SMIC began mass production of chips using its 14nm FinFET manufacturing process in the fourth quarter of 2019. Since then, the company has worked hard to develop its next generation main node, which it is calling N + 1. The technology has some features comparable to competing 7nm process technologies, but SMIC wants to clarify that N + 1 is not a 7nm technology.
Compared to SMIC’s 14nm process technology, N + 1 reduces energy consumption by 57%, increases performance by 20% and reduces the logical area by up to 63%. While the process allows chip designers to make their SoCs smaller and more energy efficient, its modest performance gains don’t allow N + 1 to compete with 7nm technology and derivatives. of competition. To this end, SMIC positions its N + 1 as an inexpensive chip technology.
A SMIC spokesperson said the following:
“Our goal for N + 1 is low-cost applications, which can cut costs by around 10 percent compared to 7nm. So this is a very special application. “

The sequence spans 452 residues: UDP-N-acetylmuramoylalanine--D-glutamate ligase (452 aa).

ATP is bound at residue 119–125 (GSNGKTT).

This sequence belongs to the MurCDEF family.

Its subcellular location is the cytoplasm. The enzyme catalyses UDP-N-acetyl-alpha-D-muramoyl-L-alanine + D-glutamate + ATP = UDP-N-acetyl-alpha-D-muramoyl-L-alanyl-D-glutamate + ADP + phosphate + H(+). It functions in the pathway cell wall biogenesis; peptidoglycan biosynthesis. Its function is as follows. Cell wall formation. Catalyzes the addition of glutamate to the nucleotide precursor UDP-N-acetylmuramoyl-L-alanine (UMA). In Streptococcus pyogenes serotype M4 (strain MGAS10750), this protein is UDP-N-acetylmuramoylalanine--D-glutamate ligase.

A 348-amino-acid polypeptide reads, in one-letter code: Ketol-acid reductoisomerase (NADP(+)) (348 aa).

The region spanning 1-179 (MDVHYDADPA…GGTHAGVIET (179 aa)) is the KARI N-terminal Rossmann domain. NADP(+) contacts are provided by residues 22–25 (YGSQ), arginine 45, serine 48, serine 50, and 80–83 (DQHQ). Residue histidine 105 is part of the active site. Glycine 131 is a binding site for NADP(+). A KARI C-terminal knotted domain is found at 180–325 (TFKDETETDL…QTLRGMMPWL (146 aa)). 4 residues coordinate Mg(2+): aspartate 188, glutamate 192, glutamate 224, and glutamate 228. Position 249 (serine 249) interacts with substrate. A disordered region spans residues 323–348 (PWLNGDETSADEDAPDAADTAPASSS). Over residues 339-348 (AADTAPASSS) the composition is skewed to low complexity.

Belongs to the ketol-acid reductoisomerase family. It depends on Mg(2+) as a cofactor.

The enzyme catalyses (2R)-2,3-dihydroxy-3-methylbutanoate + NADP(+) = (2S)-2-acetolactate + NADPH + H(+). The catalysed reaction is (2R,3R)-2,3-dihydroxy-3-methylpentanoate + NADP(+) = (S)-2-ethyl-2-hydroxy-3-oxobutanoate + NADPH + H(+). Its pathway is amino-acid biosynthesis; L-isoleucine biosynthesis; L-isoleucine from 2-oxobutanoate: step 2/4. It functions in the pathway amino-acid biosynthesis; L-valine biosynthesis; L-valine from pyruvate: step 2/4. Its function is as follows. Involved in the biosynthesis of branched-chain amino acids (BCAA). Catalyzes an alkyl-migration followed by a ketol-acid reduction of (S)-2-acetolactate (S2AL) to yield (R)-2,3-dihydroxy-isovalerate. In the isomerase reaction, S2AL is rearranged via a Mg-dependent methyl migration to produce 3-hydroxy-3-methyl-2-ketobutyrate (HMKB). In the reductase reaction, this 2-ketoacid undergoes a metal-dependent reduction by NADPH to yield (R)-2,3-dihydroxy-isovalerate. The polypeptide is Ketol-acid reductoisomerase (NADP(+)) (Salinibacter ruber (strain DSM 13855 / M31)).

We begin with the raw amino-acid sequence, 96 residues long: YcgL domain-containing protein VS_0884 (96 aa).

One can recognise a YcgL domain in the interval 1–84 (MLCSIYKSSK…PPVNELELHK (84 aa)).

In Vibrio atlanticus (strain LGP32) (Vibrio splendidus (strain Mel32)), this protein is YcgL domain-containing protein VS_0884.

In particular, SMIC’s N + 1 does not use extreme ultraviolet lithography (EUVL), so the fab company does not need to obtain additional expensive equipment from ASML. Which is not to say that the company did not consider EUV – the company acquired an EUV scan and scan system – but was not installed, according to U.S. restrictions. Consequently, SMIC’s N + 2 will use EUV.
The Chinese foundry plans to start risk production using its N + 1 technology in the fourth quarter of 2020, so the process is expected to go into high volume production (HVM) sometime in 2021 or 2022.
Sources: SMIC, EE Times China